An angle bisector is a ray that divides an angle into two angles that have the same measure.


Bisecting an Angle


An angle can be bisected using a compass.

Start by placing the sharp end of the compass at the vertex of the angle. Draw an arc across the rays.

Next, keeping the compass set, place its sharp end at the point where one ray intersects the arc. Draw a new arc.

Do the same with the other ray, making sure this arc intersects the previous arc.

Use a ruler or a straightedge to draw a ray from the vertex through the intersection between the two arcs.

This ray is the angle bisector, and divides the angle into two angles of equal measure.


Congruent Angles

Angles that have the same measure are said to be congruent. In a figure, congruent angles are usually indicated by the same number of arcs. In the figure below, A\angle A and C\angle C are congruent, which can be written as AC.\angle A \cong \angle C.


Types of Angles

Angles can be classified by their measures. For angles between 00^\circ and 180,180^\circ, they can be divided into four categories: acute, right, obtuse, and straight. acute angle:measures less than 90.right angle:measures exactly 90.obtuse angle:measures greater than 90.straight angle:measures exactly 180.\begin{aligned} \textbf{acute angle} &: \text{measures less than } 90 ^\circ. \\ \textbf{right angle} &: \text{measures exactly } 90 ^\circ. \\ \textbf{obtuse angle} &: \text{measures greater than } 90 ^\circ. \\ \textbf{straight angle} &: \text{measures exactly } 180 ^\circ. \\ \end{aligned}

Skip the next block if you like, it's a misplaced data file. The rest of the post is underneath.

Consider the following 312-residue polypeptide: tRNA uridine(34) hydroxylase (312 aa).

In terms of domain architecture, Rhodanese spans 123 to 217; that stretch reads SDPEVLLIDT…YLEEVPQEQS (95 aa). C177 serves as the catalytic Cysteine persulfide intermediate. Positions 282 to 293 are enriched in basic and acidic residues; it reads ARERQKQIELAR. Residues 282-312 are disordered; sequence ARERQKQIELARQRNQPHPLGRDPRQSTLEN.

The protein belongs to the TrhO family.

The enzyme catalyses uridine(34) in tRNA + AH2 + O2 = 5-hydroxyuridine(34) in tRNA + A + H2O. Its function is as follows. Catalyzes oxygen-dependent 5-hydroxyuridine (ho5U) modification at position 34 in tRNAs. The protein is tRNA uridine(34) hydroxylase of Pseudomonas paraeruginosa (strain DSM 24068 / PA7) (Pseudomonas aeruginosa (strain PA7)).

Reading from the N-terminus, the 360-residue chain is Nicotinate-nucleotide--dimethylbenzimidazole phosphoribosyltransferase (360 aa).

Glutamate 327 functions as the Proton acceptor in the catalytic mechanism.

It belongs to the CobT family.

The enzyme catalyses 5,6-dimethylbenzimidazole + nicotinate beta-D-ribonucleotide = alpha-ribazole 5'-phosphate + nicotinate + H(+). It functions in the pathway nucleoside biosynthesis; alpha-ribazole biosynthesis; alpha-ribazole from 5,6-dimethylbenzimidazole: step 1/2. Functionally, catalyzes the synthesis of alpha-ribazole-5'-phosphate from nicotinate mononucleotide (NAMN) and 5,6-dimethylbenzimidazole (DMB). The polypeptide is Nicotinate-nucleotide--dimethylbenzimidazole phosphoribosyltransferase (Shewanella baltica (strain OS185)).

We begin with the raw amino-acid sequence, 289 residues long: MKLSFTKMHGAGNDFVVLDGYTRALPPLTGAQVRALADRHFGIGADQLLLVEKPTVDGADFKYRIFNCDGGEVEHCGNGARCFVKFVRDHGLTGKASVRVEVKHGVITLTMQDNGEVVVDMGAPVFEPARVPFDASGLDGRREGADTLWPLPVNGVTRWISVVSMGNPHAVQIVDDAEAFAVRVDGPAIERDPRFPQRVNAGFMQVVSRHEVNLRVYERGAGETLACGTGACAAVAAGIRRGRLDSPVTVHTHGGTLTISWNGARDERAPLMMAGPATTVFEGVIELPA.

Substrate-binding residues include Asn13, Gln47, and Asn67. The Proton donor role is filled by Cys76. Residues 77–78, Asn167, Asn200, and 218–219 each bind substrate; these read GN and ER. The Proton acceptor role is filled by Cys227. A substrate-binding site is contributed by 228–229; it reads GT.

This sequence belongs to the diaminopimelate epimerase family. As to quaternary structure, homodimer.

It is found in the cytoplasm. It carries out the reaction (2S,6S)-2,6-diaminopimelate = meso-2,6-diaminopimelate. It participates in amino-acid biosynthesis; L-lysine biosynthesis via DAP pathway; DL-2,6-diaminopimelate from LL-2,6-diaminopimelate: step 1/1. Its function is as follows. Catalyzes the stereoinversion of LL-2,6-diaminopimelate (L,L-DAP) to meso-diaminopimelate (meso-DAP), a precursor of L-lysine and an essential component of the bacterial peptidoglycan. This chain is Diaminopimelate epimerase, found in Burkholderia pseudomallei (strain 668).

Pairs of Angles

Pairs of angles can be classified in different ways depending on how their measures relate.


Complementary Angles

Two angles whose measures add to 9090 ^\circ are called complementary angles.

In the figure above, CBD\angle CBD is complementary to DBA\angle DBA because

mCBD+mDBA=90. m\angle CBD + m\angle DBA = 90 ^\circ.

Supplementary Angles

Two or more angles whose measures add to equal 180180^\circ are called supplementary angles. Two adjacent supplementary angles are called a linear pair, and together they form a straight angle.

In the figure above, α\angle \alpha and β\angle \beta are supplementary because

mα+mβ=180. m\angle \alpha + m\angle \beta = 180 ^\circ.

Vertical Angles

When two lines or line segments intersect, vertical angles are formed on opposite sides of the point of intersection. In the figure below, vertical angles are marked with the same number of hatch marks.